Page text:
Lint is a standard tool on most Linux or Unix development systems. In the PC realm, however, you often have to go out and buy lint, or find a free or shareware version. If you do buy lint, rest assured it will likely be the best money you have ever spent in your embedded career. Most lint variants are relatively inexpensive (less than $1,000) and worth every penny.
Incidentally, you may be wondering how well lint handles all those nasty little compiler extensions that are so common in embedded development. This is an area where the commercial programs outshine the free and shareware offerings. In particular, some versions of lint allow considerable customization of lint’s rules, such that all those extensions are correctly handled. In some cases, the compiler definitions are even supplied by the lint vendor. In others, you may be able to get them from the compiler vendor.
If you don’t have access to lint, but are using the GNU tools (on Unix or a PC), simply use gcc’s -Wall flag to achieve about 80% of the same functionality.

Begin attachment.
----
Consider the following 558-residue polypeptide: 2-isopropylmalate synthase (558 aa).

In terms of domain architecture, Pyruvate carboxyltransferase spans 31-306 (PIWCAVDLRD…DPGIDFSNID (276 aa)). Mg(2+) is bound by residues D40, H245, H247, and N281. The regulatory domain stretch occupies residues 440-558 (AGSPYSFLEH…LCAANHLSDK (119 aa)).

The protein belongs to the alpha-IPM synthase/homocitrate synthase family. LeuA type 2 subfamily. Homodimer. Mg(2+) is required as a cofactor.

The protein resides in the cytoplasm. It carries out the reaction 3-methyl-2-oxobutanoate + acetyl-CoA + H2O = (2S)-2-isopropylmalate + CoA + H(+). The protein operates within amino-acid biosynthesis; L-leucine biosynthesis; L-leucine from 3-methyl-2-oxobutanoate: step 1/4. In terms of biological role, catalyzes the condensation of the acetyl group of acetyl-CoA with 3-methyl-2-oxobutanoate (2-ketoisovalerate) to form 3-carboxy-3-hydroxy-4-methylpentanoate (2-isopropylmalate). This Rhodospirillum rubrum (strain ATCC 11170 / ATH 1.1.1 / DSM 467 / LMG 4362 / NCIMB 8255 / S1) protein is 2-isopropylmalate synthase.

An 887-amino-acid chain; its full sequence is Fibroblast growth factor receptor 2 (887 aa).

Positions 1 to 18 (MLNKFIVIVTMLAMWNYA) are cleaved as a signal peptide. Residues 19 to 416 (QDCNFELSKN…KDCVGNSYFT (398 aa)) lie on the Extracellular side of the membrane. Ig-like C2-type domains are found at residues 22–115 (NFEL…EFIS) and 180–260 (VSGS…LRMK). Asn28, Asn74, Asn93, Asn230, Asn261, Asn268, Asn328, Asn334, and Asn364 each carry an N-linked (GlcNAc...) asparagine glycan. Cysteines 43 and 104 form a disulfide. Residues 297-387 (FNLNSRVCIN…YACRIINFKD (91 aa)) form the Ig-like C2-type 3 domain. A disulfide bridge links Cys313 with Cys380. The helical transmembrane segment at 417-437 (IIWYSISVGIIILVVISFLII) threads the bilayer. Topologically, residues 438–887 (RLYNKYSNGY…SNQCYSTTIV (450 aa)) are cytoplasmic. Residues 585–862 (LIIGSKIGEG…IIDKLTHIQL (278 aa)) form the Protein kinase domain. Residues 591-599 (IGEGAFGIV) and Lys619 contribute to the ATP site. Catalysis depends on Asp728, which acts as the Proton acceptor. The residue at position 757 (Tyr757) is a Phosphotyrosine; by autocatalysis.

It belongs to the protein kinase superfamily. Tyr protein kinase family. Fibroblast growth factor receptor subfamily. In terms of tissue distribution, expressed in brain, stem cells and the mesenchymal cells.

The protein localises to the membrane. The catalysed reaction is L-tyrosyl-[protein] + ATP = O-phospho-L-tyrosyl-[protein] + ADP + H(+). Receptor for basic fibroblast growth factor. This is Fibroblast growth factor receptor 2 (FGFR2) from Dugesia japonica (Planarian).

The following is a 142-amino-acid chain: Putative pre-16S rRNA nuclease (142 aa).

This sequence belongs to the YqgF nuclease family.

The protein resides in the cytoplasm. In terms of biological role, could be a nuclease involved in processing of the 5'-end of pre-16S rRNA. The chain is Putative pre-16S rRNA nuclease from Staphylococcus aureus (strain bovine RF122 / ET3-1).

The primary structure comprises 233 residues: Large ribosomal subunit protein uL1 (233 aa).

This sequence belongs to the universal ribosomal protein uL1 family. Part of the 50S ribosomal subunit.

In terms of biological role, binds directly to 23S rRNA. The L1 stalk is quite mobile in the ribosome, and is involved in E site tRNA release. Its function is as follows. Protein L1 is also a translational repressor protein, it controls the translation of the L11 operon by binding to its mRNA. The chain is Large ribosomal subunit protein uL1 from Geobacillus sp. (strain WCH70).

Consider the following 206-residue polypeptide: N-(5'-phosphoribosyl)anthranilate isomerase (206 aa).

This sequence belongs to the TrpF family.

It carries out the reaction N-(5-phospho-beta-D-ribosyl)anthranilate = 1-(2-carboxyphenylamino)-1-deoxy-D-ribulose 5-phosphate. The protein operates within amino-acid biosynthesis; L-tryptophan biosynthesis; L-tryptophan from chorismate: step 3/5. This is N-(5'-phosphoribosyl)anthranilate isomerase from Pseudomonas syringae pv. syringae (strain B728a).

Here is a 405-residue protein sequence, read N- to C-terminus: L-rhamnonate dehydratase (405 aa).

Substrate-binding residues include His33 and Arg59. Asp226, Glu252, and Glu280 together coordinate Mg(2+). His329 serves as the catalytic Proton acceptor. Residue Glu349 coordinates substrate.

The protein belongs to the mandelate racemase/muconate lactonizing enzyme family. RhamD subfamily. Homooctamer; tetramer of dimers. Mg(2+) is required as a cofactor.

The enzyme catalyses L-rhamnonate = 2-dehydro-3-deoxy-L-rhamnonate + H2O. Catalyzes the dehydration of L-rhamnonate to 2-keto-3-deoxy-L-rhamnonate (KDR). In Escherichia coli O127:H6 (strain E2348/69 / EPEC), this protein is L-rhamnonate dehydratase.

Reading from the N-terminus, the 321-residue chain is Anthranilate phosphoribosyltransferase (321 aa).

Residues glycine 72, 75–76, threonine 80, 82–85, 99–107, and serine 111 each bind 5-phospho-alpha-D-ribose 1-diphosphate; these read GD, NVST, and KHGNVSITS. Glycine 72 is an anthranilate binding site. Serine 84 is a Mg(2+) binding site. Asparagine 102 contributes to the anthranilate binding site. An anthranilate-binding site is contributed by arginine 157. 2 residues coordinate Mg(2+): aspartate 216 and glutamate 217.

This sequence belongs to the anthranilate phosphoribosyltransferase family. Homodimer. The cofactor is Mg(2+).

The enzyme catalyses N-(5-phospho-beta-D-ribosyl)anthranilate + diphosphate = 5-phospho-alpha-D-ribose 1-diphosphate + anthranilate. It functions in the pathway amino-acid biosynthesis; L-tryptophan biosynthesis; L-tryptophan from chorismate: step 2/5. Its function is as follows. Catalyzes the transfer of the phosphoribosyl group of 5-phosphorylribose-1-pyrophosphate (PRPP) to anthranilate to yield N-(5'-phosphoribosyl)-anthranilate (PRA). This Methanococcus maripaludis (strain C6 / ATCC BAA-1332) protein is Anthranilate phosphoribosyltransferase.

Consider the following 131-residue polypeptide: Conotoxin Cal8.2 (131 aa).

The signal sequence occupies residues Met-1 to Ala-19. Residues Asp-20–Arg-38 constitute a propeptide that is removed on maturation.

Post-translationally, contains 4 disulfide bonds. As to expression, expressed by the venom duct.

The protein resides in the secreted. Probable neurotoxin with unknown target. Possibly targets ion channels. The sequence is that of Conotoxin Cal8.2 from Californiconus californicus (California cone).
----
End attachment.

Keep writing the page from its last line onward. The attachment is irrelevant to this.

So, for all the neophytes out there, get yourself a copy of lint, and use it. If nothing else, your boss will be impressed with the maturity of your code. For all the experienced hacks who aren’t using lint–watch out! The new guys who are using it might show you up.
Darwin, Ian F. Checking C Programs with Lint. Sebastopol, CA: O’Reilly, 1988.
This article was published in the May 2002 issue of Embedded Systems Programming. If you wish to cite the article in your own work, you may find the following MLA-style information helpful:
Jones, Nigel. “Introduction to Lint,” Embedded Systems Programming, May 2002